Holocene fire and vegetation dynamics in the northern European forests

Clear, Jennifer
Holocene fire and vegetation dynamics in the northern European forests. Doctor of Philosophy thesis, University of Liverpool.

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Fire has not always been so elusive in the northern European forest yet forest management and active fire suppression has created an ecosystem almost free of fire. This absence of fire is thought to have contributed to the widespread dominance of Picea abies as well as the decline in deciduous species and subsequent loss of floristic diversity. Forest fires in general are driven by a complex interplay between natural (climate, vegetation and topography) and anthropogenic disturbance and through palaeoecology we are able to explore spatio-temporal variability in the drivers of fire and changing fire dynamics. This thesis explores spatial and temporal variability in Holocene vegetation and disturbance dynamics through stand-scale palynology. Pollen and macroscopic charcoal are used to reconstruct past vegetation and fire dynamics with local- and regional-scale pollen-derived quantitative vegetation reconstructions able to identify both large-scale ecosystem response and local-scale disturbance. Spatio-temporal heterogeneity and variability in biomass burning is explored to identify the drivers of fire and palaeo-vegetation reconstruction is compared to process-based, climate-driven dynamic vegetation model output to test the effect of fire frequency as a driver of vegetation composition and dynamics. Early-Holocene fire was driven by natural climate variations and fuel availability. The establishment and spread of Picea abies (Norway spruce) appears to be driven by an increase in continentality although local disturbance cannot be ruled out. The expansion of Picea led to a step-wise reduction in regional biomass burning and the now widespread dominance of Picea abies is responsible for the low fire frequency observed through Fennoscandia. The mid-Holocene decline in deciduous species was primarily driven by localised anthropogenic disturbance and may have been assisted by the shift to cooler, wetter climate conditions. There is an underlying natural fire frequency of approximately 400 years observed in southern Finland and without intensive anthropogenic disturbance floristic diversity may have remained locally, to the present day. Stand-scale palynology is able to record past local disturbance at a high spatial precision however more than one site is required to understand regional disturbance and the variable controls of fire dynamics.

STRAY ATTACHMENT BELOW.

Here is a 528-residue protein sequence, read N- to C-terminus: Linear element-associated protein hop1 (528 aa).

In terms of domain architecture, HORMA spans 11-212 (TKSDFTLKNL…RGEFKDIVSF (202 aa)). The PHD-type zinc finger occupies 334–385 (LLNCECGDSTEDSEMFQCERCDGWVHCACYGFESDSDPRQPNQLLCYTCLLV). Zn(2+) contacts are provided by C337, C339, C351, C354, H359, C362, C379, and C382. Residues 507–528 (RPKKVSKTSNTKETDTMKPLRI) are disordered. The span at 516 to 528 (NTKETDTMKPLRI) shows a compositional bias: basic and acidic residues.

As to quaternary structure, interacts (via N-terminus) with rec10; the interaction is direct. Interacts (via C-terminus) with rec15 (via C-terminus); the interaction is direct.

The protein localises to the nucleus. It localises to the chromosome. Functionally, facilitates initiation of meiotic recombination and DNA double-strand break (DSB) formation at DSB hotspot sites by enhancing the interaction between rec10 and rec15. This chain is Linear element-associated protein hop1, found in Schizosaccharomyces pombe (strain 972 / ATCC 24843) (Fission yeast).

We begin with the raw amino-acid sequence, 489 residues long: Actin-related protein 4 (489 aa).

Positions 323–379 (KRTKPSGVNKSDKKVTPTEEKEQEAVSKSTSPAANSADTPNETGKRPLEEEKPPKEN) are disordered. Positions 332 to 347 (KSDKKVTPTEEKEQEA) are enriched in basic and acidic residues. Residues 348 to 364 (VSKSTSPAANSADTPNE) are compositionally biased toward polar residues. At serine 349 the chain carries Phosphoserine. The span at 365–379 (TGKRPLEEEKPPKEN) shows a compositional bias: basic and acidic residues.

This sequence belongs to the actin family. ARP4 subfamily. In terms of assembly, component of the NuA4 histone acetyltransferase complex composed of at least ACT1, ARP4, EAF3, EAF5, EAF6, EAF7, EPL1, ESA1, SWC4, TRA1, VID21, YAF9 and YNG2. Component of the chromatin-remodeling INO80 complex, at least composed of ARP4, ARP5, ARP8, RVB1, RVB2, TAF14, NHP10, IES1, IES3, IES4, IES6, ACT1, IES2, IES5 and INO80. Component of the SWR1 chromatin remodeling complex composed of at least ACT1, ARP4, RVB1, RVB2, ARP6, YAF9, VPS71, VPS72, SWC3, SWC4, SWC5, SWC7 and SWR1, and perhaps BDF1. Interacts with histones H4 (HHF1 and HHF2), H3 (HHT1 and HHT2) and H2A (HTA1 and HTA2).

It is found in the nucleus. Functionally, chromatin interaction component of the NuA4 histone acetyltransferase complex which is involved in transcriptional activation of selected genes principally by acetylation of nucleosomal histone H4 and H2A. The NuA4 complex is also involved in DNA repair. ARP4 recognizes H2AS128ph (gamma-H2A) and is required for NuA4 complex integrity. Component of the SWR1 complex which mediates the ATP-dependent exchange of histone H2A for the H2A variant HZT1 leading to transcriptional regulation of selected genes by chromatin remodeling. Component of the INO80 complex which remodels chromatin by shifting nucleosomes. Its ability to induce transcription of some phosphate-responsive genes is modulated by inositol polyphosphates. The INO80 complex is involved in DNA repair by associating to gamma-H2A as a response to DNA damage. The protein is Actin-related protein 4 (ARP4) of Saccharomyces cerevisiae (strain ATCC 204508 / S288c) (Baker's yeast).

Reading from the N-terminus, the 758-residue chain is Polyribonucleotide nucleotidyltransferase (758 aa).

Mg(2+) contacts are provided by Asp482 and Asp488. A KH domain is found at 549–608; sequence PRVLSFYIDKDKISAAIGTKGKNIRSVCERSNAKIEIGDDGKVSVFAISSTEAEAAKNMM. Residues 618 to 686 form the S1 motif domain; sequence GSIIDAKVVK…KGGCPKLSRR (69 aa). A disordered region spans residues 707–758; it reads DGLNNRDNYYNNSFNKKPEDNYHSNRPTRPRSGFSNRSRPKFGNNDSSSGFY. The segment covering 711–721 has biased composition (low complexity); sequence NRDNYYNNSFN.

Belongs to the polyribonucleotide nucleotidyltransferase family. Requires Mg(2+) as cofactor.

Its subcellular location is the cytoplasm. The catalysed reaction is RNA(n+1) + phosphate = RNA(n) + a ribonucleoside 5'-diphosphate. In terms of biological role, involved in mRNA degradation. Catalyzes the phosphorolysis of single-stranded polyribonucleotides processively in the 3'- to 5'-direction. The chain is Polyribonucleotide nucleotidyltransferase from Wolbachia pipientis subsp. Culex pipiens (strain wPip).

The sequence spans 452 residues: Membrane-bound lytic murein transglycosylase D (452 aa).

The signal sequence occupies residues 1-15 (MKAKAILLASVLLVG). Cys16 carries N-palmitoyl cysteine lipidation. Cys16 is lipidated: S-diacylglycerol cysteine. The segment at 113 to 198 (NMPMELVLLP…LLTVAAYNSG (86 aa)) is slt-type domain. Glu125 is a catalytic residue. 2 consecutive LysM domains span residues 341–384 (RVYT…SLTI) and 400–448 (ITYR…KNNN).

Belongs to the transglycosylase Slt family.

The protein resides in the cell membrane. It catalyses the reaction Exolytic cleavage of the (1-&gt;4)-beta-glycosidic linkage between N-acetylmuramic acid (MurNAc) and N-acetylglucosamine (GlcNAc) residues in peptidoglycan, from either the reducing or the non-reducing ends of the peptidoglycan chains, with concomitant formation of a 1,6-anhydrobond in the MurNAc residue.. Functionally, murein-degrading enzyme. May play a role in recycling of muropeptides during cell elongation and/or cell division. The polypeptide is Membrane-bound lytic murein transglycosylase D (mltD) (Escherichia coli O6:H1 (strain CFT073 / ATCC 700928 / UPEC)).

Item Type: Thesis (Doctor of Philosophy)
Additional Information: Date: 2013-11 (completed)
Subjects: ?? GB ??
Divisions: Faculty of Science and Engineering > School of Environmental Sciences
Depositing User: Symplectic Admin
Date Deposited: 06 Aug 2014 10:05
Last Modified: 16 Dec 2022 04:41
DOI: 10.17638/00016593
URI: https://livrepository.liverpool.ac.uk/id/eprint/16593